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Annual Review 2015

Fighting fatigue: Managing Multiple Sclerosis

Improving the quality of life for people with MS.

The Research

Around 127,000 people in the UK are living with Multiple Sclerosis (MS). Fatigue is one of the most commonly reported and debilitating symptoms of MS, and is the main reason why people have to stop working. It’s very different from the kind of tiredness that we all experience from time to time - it can have a devastating impact on all spheres of people’s lives; stopping them from fulfilling responsibilities and doing things that really matter to them.

Over the past decade, Professor Peter Thomas and Dr Sarah Thomas at Bournemouth University’s Clinical Research Unit (BUCRU) have been developing and evaluating a novel approach to support people with MS to manage their fatigue. They have been working closely with the Dorset MS team at Poole Hospital and other national collaborators to create and deliver the FACETS programme - Fatigue: Applying Cognitive behavioural and Energy effectiveness Techniques to lifestyle. FACETS  provides people with tools and strategies to support them to make the most of their available energy as well as exploring different, more helpful ways of thinking about fatigue, via group sessions delivered by health professionals.

The programme has been evaluated in a MS Society-funded multi-centre trial led by Professor Peter Thomas with collaborators from Poole, Bristol and Southampton. Participants in the trial group demonstrated great improvements in fatigue severity and self-efficacy after four months, and these improvements continued over a year, giving participants a greater quality of life.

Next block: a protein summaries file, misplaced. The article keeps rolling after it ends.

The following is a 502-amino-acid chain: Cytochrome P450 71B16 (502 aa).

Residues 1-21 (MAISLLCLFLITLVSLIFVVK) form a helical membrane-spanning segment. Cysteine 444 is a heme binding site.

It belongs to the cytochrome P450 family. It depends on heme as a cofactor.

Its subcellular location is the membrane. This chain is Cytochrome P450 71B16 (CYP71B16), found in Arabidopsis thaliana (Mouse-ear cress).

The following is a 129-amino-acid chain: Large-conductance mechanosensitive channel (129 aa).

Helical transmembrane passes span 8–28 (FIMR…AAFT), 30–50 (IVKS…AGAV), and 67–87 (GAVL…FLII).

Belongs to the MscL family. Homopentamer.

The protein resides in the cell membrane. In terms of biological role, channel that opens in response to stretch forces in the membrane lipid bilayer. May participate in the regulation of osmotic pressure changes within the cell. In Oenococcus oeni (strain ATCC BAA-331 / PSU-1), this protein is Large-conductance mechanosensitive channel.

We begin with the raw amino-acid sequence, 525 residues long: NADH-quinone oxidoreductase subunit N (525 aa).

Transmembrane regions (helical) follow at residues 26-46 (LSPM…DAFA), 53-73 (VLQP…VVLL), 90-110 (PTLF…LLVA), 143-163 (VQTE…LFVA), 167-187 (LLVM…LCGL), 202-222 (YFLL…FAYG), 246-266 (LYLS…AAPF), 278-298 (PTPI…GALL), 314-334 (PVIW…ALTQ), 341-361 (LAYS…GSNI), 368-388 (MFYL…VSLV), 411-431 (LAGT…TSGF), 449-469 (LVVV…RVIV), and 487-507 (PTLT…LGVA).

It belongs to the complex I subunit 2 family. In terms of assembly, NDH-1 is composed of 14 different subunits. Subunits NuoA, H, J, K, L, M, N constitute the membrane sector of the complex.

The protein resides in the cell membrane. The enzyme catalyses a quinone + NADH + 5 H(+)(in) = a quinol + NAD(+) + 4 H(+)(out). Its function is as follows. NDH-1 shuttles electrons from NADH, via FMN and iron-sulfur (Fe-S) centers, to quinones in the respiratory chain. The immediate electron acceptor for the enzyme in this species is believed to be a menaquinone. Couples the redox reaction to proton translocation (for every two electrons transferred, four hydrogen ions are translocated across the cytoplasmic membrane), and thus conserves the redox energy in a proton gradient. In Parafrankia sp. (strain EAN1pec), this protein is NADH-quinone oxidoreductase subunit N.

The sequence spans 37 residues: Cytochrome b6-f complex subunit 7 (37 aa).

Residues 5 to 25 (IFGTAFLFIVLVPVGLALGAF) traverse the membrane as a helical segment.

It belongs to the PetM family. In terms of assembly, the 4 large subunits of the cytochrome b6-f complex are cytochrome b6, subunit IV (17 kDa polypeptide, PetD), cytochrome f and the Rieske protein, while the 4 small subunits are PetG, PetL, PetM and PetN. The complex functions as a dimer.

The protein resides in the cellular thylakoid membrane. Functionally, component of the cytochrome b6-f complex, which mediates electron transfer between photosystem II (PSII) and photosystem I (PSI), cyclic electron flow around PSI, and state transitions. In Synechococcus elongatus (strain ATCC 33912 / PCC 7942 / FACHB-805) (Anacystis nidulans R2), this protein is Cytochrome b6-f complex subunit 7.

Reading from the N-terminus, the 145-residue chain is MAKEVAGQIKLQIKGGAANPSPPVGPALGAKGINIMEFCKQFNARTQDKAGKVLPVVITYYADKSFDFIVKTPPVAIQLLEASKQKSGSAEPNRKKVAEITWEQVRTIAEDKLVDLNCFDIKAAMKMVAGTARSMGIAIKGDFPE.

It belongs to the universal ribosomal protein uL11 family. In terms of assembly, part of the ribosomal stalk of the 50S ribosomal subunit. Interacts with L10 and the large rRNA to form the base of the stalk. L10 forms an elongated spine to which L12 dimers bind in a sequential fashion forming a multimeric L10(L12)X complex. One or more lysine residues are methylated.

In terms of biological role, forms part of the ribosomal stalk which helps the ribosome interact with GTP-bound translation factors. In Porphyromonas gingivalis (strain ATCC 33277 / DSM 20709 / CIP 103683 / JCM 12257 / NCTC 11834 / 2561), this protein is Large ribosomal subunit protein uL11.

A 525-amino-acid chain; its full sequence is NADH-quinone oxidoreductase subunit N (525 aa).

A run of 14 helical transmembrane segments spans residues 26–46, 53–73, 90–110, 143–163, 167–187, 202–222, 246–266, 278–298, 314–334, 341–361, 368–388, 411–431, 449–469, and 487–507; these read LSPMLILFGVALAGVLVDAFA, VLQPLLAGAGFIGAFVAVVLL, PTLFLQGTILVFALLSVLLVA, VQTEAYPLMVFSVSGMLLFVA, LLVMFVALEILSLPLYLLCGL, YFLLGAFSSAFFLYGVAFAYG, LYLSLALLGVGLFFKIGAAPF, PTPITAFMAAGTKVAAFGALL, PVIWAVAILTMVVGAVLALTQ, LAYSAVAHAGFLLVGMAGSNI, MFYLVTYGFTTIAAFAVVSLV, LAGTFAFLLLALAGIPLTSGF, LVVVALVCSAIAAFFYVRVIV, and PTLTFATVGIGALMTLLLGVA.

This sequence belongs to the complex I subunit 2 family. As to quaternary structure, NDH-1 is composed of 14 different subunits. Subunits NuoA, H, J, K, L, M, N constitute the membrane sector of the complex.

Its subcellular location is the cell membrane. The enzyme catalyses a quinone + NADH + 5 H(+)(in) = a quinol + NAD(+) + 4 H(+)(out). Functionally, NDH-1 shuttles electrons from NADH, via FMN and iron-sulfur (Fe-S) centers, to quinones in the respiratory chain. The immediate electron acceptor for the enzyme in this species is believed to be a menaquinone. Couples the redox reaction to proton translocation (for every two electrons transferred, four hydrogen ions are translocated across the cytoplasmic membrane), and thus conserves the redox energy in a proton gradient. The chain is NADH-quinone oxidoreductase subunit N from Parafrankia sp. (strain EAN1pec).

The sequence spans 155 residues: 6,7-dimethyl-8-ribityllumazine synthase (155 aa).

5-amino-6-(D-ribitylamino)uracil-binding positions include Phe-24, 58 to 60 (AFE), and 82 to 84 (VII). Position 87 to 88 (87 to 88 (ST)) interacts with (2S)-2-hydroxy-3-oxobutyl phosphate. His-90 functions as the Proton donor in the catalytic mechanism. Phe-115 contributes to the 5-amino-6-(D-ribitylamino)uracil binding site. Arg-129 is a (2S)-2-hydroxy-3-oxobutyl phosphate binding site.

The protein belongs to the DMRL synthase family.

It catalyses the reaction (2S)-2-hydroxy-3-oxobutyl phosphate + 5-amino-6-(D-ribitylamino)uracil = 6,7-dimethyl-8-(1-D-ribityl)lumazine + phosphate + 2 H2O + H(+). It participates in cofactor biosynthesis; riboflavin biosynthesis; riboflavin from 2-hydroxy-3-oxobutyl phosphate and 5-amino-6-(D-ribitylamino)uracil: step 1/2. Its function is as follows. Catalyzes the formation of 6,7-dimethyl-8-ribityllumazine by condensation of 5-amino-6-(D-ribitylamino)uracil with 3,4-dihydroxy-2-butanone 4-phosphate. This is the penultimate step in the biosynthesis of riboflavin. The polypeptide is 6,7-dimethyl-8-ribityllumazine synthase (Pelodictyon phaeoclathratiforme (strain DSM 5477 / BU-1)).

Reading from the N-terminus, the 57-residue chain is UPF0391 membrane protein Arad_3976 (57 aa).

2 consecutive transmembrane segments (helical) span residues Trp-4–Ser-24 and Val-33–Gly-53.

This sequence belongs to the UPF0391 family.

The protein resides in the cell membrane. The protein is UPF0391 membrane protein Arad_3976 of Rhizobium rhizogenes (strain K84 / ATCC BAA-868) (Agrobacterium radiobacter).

The UK MS Society has worked closely with members of the research team to develop one-day training courses for health professionals, delivered by Alison Nock and Vicky Slingsby from the Dorset MS Service. To date, around 200 health professionals have been trained across the UK, and it has helped to launch a number of different research projects across Europe and Australasia.   

The Academics

Professor Peter Thomas and Dr Sarah Thomas

Professor Peter Thomas
Dr Sarah Thomas

We became interested in this area when we noticed that despite fatigue being a highly debilitating and very common symptom in MS there were few treatments available. We developed FACETS to combat that and it is currently being rolled out across the country in collaboration with the UK MS Society. In the future we would like to continue to work with the MS Society to maximise FACETS’ impact, expand our research and adapt FACETS for other chronic conditions.

The Student

Josephine George

As an Occupational Therapy (OT) student, it’s so inspiring to see expertise being drawn from other disciplines to develop effective OT-delivered interventions, the way that FACETS builds cognitive behavioural approaches into lifestyle management. Learning about the FACETS Programme will inform my professional practice when I qualify, as fatigue is so often a secondary symptom of many other conditions. It’s really wonderful to see research have such an impact for the service users and the profession.

The Impact

Nick Rijke, Executive Director of Policy & Research, MS Society

We’re really proud to have funded this research into developing an effective way for people with MS to manage their fatigue. We know that finding effective treatments for fatigue is a top priority for the MS community, so the fact that the FACETS programme is now being delivered across the UK, helping hundreds of people with MS, is a real achievement.